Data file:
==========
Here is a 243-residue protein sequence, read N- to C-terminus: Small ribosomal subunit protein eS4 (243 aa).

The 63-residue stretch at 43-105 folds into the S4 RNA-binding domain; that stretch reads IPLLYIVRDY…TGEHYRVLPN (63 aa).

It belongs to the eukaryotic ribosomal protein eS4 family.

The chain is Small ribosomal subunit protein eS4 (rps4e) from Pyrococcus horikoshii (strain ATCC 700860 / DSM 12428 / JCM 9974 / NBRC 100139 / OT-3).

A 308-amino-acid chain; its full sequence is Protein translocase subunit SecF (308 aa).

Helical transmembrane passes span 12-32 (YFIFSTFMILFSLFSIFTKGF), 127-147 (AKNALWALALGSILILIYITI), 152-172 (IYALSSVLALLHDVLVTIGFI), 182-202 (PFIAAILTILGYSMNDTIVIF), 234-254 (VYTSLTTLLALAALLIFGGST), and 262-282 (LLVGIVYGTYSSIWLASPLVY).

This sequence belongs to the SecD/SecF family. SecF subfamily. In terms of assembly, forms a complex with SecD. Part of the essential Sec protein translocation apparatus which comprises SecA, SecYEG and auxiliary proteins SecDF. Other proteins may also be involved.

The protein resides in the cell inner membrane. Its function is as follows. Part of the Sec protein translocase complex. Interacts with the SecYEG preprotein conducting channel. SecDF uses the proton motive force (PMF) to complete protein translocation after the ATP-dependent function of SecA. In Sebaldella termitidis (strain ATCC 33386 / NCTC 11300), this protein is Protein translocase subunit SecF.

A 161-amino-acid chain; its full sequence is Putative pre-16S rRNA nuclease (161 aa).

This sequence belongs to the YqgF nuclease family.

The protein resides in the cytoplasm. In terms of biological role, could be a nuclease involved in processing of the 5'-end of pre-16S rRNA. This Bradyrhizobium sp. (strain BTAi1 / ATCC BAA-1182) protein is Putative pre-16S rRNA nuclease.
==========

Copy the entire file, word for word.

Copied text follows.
Here is a 243-residue protein sequence, read N- to C-terminus: Small ribosomal subunit protein eS4 (243 aa).

The 63-residue stretch at 43-105 folds into the S4 RNA-binding domain; that stretch reads IPLLYIVRDY…TGEHYRVLPN (63 aa).

It belongs to the eukaryotic ribosomal protein eS4 family.

The chain is Small ribosomal subunit protein eS4 (rps4e) from Pyrococcus horikoshii (strain ATCC 700860 / DSM 12428 / JCM 9974 / NBRC 100139 / OT-3).

A 308-amino-acid chain; its full sequence is Protein translocase subunit SecF (308 aa).

Helical transmembrane passes span 12-32 (YFIFSTFMILFSLFSIFTKGF), 127-147 (AKNALWALALGSILILIYITI), 152-172 (IYALSSVLALLHDVLVTIGFI), 182-202 (PFIAAILTILGYSMNDTIVIF), 234-254 (VYTSLTTLLALAALLIFGGST), and 262-282 (LLVGIVYGTYSSIWLASPLVY).

This sequence belongs to the SecD/SecF family. SecF subfamily. In terms of assembly, forms a complex with SecD. Part of the essential Sec protein translocation apparatus which comprises SecA, SecYEG and auxiliary proteins SecDF. Other proteins may also be involved.

The protein resides in the cell inner membrane. Its function is as follows. Part of the Sec protein translocase complex. Interacts with the SecYEG preprotein conducting channel. SecDF uses the proton motive force (PMF) to complete protein translocation after the ATP-dependent function of SecA. In Sebaldella termitidis (strain ATCC 33386 / NCTC 11300), this protein is Protein translocase subunit SecF.

A 161-amino-acid chain; its full sequence is Putative pre-16S rRNA nuclease (161 aa).

This sequence belongs to the YqgF nuclease family.

The protein resides in the cytoplasm. In terms of biological role, could be a nuclease involved in processing of the 5'-end of pre-16S rRNA. This Bradyrhizobium sp. (strain BTAi1 / ATCC BAA-1182) protein is Putative pre-16S rRNA nuclease.